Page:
Americans are staying put, but community ties are weakening anyway

by Ryan Streeter on May 22, 2013. Follow Ryan on Twitter.

Ross Douthat’s follow-on post to his Sunday column on fraying social ties pinpoints a highly important debate we should be having – namely, why is community weakening at a time when people are staying put more than they used to?

He writes:

It’s easy to assume that America’s current crisis of community — the fragmentation of family life, the retreat from civic and religious engagement — is related to people being too quick to pull up stakes and leave their existing communities behind. But the surprising reality is that the recent weakening of social ties has coincided with a decline in mobility.

He then cites Census figures showing that compared to 1985 when 20.2% of people changed residences, only 11.6% moved in 2010-2011 – the lowest rate since we started collecting data. He continues:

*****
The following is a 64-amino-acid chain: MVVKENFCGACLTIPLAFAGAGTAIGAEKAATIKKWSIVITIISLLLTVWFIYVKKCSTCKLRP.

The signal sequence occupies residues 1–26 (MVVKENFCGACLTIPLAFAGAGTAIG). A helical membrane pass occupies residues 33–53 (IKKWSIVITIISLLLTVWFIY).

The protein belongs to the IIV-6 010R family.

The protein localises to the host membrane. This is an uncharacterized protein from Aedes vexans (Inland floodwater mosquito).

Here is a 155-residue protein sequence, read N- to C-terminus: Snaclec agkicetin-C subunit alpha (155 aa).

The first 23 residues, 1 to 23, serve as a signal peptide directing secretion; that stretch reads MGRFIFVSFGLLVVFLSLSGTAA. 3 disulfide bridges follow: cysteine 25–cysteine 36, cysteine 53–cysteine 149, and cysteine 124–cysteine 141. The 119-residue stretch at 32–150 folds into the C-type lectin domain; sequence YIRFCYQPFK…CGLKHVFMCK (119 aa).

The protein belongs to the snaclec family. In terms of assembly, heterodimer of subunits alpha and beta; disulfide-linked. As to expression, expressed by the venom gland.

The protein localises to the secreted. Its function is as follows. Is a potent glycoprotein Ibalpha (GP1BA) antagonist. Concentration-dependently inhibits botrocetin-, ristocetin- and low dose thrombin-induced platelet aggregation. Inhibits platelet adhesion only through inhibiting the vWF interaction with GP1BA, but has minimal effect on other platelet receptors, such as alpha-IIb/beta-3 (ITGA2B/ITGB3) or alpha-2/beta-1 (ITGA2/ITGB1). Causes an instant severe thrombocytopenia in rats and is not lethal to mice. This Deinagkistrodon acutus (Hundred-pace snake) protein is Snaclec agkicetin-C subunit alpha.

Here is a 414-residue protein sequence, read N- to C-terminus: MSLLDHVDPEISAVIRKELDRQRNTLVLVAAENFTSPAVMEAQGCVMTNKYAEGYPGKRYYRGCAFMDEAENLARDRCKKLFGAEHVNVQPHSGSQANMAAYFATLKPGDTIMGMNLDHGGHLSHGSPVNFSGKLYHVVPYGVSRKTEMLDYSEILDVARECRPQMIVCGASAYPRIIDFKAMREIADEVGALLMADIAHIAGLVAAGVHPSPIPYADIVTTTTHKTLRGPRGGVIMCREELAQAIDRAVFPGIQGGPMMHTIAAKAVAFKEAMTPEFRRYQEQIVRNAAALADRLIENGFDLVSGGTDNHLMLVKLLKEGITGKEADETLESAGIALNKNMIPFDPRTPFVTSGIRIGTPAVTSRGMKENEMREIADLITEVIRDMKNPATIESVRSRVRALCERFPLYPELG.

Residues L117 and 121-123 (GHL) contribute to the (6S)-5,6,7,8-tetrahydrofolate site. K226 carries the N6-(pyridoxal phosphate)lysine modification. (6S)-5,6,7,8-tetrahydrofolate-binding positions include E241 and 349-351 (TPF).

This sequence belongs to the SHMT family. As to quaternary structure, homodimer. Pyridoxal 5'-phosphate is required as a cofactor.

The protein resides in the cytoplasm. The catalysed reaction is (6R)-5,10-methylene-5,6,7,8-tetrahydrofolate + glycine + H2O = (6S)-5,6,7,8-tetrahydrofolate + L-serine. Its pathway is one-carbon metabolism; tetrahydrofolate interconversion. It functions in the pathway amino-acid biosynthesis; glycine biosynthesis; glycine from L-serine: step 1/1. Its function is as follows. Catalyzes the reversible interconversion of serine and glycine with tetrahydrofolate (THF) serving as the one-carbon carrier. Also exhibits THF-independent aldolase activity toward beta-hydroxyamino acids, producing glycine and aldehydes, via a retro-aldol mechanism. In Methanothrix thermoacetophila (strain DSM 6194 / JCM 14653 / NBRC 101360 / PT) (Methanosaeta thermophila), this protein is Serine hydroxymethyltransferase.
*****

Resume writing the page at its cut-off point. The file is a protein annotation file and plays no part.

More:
Now Americans are still a more mobile people than most. But if you’re looking for a straightforward link between staying in place and the health of America’s communities, this is not the trend you would expect. We are staying put more than we did in earlier eras, and yet outside of the upper class it isn’t translating into the kind of personal and familial stability that communitarians want to cultivate.

His last point refers to the body of research, perhaps best summed up in Charles’ Murray’s latest book, that middle and working class America are actually living through a generational collapse of family and community ties as we’ve traditionally understood them.

Mobility is down, yet so is community. Douthat suggests later in his post that while it’s hard to know what is driving this, it’s a question we ought to be seeking an answer to. I agree.